## Reason 2: Kaplan Meier Median Survival Confidence Intervals

The default methods for calculation of the confidence interval of a KM estimator are different in the two languages (for example, for calculation of the CI associated with the Median Survival estimate, the 25th percentile and the 75th percentile).

R uses “log” by default, and SAS uses “log-log” by default. As shown below, using ‘conf.type’ option, R can be forced to use the “log-log” method to match SAS. Alternatively, using the ‘conftype=’ option, SAS can be forced to use the “log” method to match R.

- R: change to “log-log”

`<- survfit(Surv(LENFOLY, FSTAT) ~ AFB, conf.type = "log-log", data = dat) fit.km `

- SAS: change to “log”

```
=dat conftype=log;
proc lifetest data*fstat(0);
time lenfoly
strata afb; run;
```

“log-log” prevents the problem of having confidence intervals of >1 or <0, which might happen if using “log” transformation. However, both R and SAS will clip the interval at [0, 1] and report a bound >1 as 1 and <0 as 0.

From a reference: The appeal of the log-log interval is clear, but the log-scale interval has the advantage of variance stabilization. As a result, simulation studies have generally found it to have better (closer to nominal) coverage; for this reason, it is the default in the `survival`

package.

Now if we change the confidence interval type in SAS to “log” and tie handling to “efron”, the results will be identical to the results in R.

Below is the side-by-side comparison for stratified analysis with default methods in SAS matched to R’s, the results are also identical.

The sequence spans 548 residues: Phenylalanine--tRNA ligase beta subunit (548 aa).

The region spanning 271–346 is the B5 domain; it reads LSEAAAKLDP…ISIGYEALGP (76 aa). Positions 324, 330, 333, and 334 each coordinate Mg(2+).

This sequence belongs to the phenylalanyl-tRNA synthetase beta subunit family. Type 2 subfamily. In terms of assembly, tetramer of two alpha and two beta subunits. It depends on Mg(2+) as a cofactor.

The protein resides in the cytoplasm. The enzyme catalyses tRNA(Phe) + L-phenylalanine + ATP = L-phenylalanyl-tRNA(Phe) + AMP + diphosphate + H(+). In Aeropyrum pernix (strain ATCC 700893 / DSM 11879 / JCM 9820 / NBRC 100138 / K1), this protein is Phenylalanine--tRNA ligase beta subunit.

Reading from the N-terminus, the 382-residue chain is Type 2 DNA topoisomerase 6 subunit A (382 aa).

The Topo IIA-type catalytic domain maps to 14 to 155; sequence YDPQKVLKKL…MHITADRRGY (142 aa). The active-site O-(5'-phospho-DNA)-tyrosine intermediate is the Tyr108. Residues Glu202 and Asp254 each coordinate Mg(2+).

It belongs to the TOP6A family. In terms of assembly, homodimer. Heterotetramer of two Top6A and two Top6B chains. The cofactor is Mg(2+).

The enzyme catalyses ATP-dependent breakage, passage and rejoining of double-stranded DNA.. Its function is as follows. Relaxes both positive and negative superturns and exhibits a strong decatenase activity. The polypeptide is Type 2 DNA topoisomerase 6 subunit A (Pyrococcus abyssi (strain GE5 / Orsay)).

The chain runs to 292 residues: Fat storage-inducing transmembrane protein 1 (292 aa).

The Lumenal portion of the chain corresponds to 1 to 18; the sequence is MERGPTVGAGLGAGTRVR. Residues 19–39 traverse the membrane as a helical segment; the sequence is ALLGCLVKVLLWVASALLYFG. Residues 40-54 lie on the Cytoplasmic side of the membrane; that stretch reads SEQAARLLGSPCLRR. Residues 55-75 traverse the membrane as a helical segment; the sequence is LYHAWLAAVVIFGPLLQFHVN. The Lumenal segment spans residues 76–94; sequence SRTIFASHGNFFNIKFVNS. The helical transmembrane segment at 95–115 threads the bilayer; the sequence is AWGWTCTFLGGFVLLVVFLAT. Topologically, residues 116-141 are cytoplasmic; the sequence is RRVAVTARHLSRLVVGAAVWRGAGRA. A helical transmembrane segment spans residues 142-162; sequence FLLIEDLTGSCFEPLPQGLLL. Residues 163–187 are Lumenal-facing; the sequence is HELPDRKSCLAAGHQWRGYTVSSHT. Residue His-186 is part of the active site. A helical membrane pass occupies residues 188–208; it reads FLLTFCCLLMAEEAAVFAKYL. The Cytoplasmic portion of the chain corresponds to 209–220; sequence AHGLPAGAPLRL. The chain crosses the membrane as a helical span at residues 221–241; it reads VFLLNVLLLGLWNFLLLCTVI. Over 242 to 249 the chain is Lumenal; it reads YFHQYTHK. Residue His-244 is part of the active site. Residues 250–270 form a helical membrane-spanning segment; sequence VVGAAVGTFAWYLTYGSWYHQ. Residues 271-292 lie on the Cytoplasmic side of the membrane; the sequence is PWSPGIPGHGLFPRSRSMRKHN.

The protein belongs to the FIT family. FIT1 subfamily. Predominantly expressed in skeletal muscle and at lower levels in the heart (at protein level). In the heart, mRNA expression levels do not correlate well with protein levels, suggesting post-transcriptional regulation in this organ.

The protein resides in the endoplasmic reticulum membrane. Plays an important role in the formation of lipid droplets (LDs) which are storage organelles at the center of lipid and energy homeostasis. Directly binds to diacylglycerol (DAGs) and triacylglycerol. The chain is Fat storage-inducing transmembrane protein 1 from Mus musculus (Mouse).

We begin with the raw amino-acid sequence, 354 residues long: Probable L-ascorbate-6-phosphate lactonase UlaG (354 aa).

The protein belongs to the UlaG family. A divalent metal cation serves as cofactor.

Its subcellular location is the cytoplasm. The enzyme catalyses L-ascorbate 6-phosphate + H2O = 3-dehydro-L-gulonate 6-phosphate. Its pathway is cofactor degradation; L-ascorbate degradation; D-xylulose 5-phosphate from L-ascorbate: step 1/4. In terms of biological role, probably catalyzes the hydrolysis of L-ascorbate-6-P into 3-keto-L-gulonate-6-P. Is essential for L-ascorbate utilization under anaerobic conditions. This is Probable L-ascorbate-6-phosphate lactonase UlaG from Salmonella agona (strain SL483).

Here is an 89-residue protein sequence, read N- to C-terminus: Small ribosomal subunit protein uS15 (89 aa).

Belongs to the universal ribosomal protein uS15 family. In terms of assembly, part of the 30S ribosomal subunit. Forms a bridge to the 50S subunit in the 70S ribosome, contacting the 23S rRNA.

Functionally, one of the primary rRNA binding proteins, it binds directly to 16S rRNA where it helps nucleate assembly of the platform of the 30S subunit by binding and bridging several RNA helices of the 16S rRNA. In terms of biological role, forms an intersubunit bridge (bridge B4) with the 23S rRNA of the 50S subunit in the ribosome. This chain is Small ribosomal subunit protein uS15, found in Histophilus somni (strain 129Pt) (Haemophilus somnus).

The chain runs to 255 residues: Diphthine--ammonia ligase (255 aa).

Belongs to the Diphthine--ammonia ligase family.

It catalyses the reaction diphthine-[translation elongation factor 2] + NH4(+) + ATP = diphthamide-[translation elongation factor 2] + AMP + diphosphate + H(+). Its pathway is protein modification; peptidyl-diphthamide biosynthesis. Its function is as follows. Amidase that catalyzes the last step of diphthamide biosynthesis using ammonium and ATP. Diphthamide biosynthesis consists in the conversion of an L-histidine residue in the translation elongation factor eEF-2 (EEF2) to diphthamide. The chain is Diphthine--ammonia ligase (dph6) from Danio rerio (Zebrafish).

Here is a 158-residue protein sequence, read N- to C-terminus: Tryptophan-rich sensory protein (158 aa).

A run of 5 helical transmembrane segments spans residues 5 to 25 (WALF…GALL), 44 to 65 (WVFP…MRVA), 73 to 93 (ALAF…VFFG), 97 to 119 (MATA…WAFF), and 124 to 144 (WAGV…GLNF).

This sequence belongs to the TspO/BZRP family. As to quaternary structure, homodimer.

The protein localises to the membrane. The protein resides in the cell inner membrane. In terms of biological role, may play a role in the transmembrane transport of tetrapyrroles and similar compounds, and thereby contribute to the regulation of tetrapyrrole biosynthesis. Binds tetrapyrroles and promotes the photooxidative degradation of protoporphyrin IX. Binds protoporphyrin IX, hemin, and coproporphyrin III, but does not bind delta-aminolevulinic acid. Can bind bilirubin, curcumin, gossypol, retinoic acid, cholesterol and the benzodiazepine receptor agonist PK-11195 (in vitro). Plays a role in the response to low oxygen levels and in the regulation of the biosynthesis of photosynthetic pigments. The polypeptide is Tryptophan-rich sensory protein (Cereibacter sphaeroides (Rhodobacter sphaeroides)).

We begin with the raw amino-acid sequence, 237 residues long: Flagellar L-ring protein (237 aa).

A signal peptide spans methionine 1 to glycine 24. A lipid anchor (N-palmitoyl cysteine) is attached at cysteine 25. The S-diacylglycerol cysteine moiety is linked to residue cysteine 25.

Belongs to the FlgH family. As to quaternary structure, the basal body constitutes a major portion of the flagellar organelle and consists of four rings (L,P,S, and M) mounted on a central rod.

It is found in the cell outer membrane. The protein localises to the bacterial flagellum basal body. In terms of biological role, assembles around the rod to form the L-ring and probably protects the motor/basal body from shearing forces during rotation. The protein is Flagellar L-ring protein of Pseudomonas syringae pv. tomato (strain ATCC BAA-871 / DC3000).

# Other Cases Where Discrepancies Are Found

Now we look at other cases when the data has some special type which causes a mismatch between SAS and R. Suppose a dataset has 10 observations, and the first 5 are all events, and the last 5 are all censored.

```
<- tibble(time = c(54, 75, 77, 84, 87, 92, 103, 105, 112, 118),
test status = c(1, 1, 1, 1, 1, 0, 0, 0, 0, 0))
test
```

```
# A tibble: 10 × 2
time status
<dbl> <dbl>
1 54 1
2 75 1
3 77 1
4 84 1
5 87 1
6 92 0
7 103 0
8 105 0
9 112 0
10 118 0
```

## Differences Observed in the KM Estimators

Suppose we are interested to know the 25%, 50% and 75% quartile estimates, and the day 80, 100, and 120 estimates.

Below is the R code:

```
<- survfit(Surv(time, status) ~ 1, conf.type = "log-log", data = test)
fit.km ## quantile estimates
quantile(fit.km, probs = c(0.25, 0.5, 0.75))
## landmark estimates at 80, 100, 120-day
summary(fit.km, times = c(80, 100, 120), extend = T)
```

Below is the SAS code:

```
=dat outsurv=_SurvEst timelist= 80 100 120 reduceout stderr;
proc lifetest data*fstat(0);
time lenfoly run;
```

Below is the side-by-side comparison:

## Reasons

The reasons for the differences are because:

**Reason 1: Survival estimate does not cross the 50% percentile.**